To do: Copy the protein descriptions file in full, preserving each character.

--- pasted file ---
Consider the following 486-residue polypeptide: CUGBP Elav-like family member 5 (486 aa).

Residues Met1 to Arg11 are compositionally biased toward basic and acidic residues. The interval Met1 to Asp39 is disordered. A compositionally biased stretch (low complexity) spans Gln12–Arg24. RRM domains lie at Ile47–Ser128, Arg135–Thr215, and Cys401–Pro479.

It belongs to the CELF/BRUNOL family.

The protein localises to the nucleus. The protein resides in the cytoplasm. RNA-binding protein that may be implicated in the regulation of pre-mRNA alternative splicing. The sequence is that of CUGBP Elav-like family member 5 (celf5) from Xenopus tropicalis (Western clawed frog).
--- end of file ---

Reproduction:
Consider the following 486-residue polypeptide: CUGBP Elav-like family member 5 (486 aa).

Residues Met1 to Arg11 are compositionally biased toward basic and acidic residues. The interval Met1 to Asp39 is disordered. A compositionally biased stretch (low complexity) spans Gln12–Arg24. RRM domains lie at Ile47–Ser128, Arg135–Thr215, and Cys401–Pro479.

It belongs to the CELF/BRUNOL family.

The protein localises to the nucleus. The protein resides in the cytoplasm. RNA-binding protein that may be implicated in the regulation of pre-mRNA alternative splicing. The sequence is that of CUGBP Elav-like family member 5 (celf5) from Xenopus tropicalis (Western clawed frog).